I also don't know what is your prior experience in game making but fact is that ambitious projects (like 1Go of datas by a single person ?) takes time, and 99% of them never see the light of day in the end.

    Go progressivly with lighter versions in CC, raising the amount of mechanics/features and datas in CC until you hit said quirks and are forced to workaround them.

    Sure the projects won't be compatible, meaning that if/when C2 has exe exporter, you will have to remake most of it.

    But in the mean time you will have gained valuable experience and already founded a user base that will know and support your game.

    I think it is the most reasonable choice in the end.

    Another thing I think is that by the time you will have made 1Go of datas and put them in a working project, computers and HTML5 in general should be able to handle it, high bandwith internet connexions shall even be more available through the entire world.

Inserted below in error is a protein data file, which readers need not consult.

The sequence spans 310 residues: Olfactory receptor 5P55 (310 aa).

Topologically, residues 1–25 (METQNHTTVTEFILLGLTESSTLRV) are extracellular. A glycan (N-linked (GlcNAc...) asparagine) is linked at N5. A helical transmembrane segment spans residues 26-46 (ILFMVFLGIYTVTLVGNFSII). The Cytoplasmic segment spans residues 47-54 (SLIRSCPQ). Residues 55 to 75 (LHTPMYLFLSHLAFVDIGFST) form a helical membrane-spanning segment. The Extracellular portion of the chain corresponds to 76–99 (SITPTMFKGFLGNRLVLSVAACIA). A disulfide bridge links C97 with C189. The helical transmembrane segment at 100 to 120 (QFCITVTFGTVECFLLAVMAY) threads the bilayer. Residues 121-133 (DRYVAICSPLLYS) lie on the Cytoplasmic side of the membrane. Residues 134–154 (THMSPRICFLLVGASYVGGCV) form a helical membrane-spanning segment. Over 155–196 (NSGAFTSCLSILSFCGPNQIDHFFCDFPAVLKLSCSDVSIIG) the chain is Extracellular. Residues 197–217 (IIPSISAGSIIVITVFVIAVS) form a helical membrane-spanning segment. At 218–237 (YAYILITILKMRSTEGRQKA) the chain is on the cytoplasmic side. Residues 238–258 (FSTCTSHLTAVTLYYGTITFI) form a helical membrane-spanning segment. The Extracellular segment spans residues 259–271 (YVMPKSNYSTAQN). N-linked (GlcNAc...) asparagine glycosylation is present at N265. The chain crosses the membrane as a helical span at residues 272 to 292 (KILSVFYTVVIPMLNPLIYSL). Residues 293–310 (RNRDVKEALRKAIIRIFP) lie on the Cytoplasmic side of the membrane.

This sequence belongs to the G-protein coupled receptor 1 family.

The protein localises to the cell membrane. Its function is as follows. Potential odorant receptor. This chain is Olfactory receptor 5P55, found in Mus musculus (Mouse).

It is your call that HTML5/C2 can't handle it, but I'm confident it already could.

    The major problem would be the download time, problem that should be fixed if/when a "download datas for layout" (orsomething of the like) feature is added to the current HTML5 exporter.

  • Will a web browser be able to play a huge open-world RPG, over a gigabyte in file size, aimed at computers with a minimum of 512mb of VRAM on their GPU

    Wow. That's a crazy big game for a tool like Construct. It's so big, an EXE exporter probably won't save you. You probably will have to use traditional programming tools to pull that off as an EXE, it's definitely far, far beyond what Classic can do.

    We aim for C2 to be able to make big games, but wow, I thought 100mb was about as big as anyone would ever get, ever.

  • For example, if HTML5 performance gets good enough that an EXE exporter can only get a 10% performance edge, then an EXE wrapper around the HTML5 runtime should be perfectly adequate (possibly with a plugin to access Steam API features).

    Is making an EXE wrapper much more feasible than a full exporter? And if so, are you more willing to work that in more quickly?

    Again, I'm just trying to decide where to go from here. There aren't many places outside of Steam that are suited for products that aren't simple and casual, so if it doesn't look like I can get my project onto Steam, I'll put it aside and work on something else until I can. No pressure or anything, and I don't wanna sound like I'm attacking you, but... this stuff is important for us devs to know, y'know? <img src="smileys/smiley5.gif" border="0" align="middle" />